Well, this is interesting. The Dutch Consumentenbond, the largest consumer protection advocacy agency in The Netherlands, today filed a lawsuit against Samsung demanding the company starts properly updating its Android phones. The Consumentenbond had been in talks with Samsung about this issue for a while now, but no positive outcome was reached, and as such, they saw no other option but to file suit.
The Consumentenbond is demanding that Samsung provides two years of updates for all its Android devices, with the two-year period starting not at the date of market introduction of the device, but at the date of sale. This means that devices introduced one or even more years ago that are still being sold should still get two years’ worth of updates starting today.
There’s actually an official English version of the press release (as a translator, I am genuinely surprised about that).
Bart CombÃ©e, director of the Consumentenbond: “On buying a Samsung Android device, consumers are given inadequate information about how long they will continue to receive software updates. The Consumentenbond is demanding that Samsung provide its customers with clear and unambiguous information about this. Samsung moreover provides insufficient information about critical security vulnerabilities, such as Stagefright, in its Android phones. Finally, the Consumentenbond is demanding that Samsung actually provide its smartphones with updates.”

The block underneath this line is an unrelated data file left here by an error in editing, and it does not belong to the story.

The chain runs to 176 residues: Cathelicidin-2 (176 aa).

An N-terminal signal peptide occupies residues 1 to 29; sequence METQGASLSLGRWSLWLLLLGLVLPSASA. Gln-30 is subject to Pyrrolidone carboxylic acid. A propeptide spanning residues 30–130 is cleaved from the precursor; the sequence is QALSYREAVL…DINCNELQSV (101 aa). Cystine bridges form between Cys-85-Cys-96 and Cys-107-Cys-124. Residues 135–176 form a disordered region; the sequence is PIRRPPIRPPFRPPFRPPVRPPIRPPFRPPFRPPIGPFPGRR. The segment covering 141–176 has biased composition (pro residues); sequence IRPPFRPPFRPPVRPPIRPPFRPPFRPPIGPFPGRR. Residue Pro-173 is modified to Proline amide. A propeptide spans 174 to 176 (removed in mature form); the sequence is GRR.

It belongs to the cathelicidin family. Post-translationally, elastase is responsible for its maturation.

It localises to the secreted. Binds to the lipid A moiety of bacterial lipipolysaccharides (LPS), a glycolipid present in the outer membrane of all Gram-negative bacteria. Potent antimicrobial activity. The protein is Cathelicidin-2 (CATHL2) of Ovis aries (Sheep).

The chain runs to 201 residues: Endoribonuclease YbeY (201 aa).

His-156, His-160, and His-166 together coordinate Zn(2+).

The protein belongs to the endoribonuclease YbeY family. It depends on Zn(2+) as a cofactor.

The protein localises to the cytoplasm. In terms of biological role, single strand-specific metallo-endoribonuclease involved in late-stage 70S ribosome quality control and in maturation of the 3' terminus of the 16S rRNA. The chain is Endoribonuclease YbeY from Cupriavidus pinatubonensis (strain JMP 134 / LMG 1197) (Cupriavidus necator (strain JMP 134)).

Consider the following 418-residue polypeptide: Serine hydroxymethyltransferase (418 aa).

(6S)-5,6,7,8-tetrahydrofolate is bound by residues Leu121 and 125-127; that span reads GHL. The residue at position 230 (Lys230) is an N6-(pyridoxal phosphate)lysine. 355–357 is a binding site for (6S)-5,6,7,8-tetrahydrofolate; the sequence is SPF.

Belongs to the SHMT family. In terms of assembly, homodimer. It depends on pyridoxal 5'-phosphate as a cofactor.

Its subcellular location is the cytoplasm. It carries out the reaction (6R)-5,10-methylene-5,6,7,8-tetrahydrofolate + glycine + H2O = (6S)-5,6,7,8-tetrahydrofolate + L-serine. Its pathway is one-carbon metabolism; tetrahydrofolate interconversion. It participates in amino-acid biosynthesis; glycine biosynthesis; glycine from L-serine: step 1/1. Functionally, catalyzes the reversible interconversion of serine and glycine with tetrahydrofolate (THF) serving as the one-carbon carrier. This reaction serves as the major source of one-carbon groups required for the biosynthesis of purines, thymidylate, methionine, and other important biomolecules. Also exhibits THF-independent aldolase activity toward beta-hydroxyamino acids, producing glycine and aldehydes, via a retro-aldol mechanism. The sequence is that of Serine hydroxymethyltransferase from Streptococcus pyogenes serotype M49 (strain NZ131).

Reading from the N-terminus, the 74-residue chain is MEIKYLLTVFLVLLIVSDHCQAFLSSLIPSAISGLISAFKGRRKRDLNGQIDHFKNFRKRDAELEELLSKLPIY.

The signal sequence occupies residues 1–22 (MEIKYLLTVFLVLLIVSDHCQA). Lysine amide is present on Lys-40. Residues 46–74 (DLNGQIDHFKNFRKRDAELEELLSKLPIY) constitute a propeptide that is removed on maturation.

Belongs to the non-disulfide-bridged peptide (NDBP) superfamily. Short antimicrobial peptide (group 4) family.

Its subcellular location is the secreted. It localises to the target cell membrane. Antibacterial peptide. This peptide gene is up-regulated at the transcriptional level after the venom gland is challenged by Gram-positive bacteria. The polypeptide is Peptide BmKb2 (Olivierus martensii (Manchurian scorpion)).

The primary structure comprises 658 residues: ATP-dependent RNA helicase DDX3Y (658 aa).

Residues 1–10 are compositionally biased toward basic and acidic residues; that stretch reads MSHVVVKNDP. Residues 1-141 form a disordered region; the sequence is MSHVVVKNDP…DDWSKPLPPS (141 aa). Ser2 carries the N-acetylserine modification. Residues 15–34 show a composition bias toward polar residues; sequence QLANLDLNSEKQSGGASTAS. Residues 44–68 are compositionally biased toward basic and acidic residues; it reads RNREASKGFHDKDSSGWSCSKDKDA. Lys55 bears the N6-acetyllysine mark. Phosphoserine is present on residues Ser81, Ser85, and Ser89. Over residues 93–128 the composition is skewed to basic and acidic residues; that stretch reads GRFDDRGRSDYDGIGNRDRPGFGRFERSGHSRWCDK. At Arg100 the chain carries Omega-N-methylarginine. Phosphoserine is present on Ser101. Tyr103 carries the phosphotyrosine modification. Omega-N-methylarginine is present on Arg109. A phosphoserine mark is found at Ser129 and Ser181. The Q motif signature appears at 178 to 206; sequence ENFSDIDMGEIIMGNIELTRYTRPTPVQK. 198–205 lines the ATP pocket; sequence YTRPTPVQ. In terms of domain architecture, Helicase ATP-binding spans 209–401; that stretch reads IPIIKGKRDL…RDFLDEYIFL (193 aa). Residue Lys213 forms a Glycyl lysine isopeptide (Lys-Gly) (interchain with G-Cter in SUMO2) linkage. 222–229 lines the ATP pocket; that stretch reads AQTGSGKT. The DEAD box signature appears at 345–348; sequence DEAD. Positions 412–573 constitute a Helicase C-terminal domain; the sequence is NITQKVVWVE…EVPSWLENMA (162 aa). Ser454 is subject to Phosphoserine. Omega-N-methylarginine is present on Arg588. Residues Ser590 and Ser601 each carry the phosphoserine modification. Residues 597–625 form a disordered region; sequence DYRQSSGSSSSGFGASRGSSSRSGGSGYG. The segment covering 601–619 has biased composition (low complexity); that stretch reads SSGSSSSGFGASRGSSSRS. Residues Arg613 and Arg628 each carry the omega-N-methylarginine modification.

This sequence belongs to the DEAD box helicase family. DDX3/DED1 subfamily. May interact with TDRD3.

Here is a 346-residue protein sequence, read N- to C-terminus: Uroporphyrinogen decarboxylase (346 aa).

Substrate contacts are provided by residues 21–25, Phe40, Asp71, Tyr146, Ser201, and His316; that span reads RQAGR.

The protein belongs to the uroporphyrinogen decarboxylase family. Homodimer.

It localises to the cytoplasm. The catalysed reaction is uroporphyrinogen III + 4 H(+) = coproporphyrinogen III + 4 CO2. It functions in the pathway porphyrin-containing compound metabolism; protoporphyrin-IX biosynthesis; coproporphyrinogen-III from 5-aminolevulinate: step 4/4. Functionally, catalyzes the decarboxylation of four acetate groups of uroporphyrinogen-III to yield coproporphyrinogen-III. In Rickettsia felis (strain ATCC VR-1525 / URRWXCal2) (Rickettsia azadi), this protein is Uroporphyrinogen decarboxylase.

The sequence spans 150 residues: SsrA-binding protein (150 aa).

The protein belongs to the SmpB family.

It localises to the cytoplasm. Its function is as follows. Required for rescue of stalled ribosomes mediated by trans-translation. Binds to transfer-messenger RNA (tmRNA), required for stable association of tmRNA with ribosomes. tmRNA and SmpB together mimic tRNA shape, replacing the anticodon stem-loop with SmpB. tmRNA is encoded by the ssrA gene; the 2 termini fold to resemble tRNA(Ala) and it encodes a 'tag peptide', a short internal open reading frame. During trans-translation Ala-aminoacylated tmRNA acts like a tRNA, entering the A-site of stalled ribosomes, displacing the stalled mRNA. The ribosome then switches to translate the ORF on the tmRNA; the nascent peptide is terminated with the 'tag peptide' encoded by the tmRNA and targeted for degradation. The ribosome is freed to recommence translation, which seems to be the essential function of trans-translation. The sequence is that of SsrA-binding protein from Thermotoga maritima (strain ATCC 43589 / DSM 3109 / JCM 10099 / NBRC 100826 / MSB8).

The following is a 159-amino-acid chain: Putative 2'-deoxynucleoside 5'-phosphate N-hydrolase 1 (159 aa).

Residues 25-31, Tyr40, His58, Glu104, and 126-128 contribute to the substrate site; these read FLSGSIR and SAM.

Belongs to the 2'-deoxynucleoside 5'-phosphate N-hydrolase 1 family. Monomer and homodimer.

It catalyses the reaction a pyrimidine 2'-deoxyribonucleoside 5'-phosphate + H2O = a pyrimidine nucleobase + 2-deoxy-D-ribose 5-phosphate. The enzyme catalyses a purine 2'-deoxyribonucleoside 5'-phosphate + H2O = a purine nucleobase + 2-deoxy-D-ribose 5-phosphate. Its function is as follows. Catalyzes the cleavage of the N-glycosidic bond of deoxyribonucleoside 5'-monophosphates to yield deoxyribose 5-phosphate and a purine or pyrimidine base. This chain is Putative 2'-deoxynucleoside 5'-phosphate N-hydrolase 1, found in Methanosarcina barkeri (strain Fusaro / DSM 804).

The Consumentenbond’s own research has shown that 82% of the Samsung phones sold in The Netherlands did not get updates to the most recent version of Android in the two-year period, which leads to all kinds of security issues and other problems. While Samsung, which has a smartphone market share in The Netherlands of about 80% (yeah… Sorry about that), is the focus of this particular lawsuit, the Consumentenbond notes that other manufacturers are guilty of the same problems.
It will not come as a surprise to any of you that I sincerely applaud this effort. The Android update clusterfrick is by far the biggest problem in the Android world, and OEMs should be, if possible, prosecuted to the fullest extent of the law for their negligent practices regarding updating their software. There is an extremely strong mandatory EU warranty policy on all products sold in the EU of at least two years, and Samsung and other Android OEMs are clearly failing to follow this law.
That being said, the minutiae of any possible outcome of this lawsuit are extremely crucial. Not only should Samsung and other OEMs be legally forced to release updates for their smartphones for at least two years (I would personally prefer three or four years, actually, but let’s start somewhere), the updates ought to be timely. Every Android smartphone should be updated to the latest version of Android for two years after sale of said smartphone, with each update being released no later than four weeks after code availability from Google.
If this means they have to spend more resources on their development team – so be it. If this means they can no longer sell outdated, crappy hardware because newer Android versions would be too slow – so be it. If this means they have to work more closely with Google to prepare for new releases – so be it. None of that should be the concern of any consumer.